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What are Consequential Damages in a Breach of Contract Case?


When there is breach of contract, you would normally read the contract, and sue, expecting to receive whatever you would have received, had the contract been perfumed by the other side the way it should have been. This is generally the way damages are measured in a breach of contract case—we want the non breaching party to receive whatever it is they expected to receive under the contract.

Going Beyond the Contract

But sometimes, when a contract is breached, the damages sustained by the nonbreaching party go far beyond just what is in the contract.

For example, imagine that a restaurant was supposed to have its plumbing redone, and the job, by contract, was to be performed in 5 days. The plumbing company doesn’t fulfill its agreement, and walks off the job. As a result, the restaurant loses out on New Year’s dinner business—it cannot take customers without plumbing.

According to the contract, all the restaurant was to receive was working plumbing. But by not getting the services delivered when expected, as a consequence, the restaurant lost thousands in New Years Eve customer business.

This is a classic example of consequential damages. Consequential damages must be related to, or caused by, the other party’s breach.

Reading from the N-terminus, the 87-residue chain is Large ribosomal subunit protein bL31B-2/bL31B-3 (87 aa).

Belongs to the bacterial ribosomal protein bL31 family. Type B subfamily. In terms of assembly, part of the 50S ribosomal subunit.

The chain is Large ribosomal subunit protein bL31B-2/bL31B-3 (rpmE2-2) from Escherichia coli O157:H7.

Consequential damages often include lost profits, losses of profitable opportunities, or loss of business revenue, for and caused by the breach of contract.

Can You Get Consequential Damages?

Courts are often hesitant to award consequential damages, because although they are caused by the breach of the contract, they are not specifically written into the contract itself, and they go beyond what the expectations are of the parties under the contract.

Writing Your Contract

One way to avoid this, enabling you to receive consequential damages, is to include them in the contract—for example, to state that there is an event, or a date, which is important, and stating what your losses will be, in the event of a breach. This would snake your otherwise consequential damages, more like direct damages from the breach of contract, and thus, easier to recover.

The Pros and Cons

If consequential damages are included in your business contracts, it can serve as protection in the event the other side breaches the contract—if you are the non breaching party, you can truly be made whole by all the damages and losses the breach of contract caused you.

On the other hand, if you are the party accused of a breach, you may find that the damages you may owe to the other side if you in fact did breach, far exceed the terms written into the contract. Consequential damages makes it hard for parties to budget “worst case scenario” in the event they are found to breach an agreement, and they can open the door to a party claiming excessive and expensive damages, for what would otherwise be a relatively small-damage breach of contract case.

Do you have a contract to enforce or are you being sued for breaching an agreement?  Call the West Palm Beach business lawyers at Pike & Lustig today.




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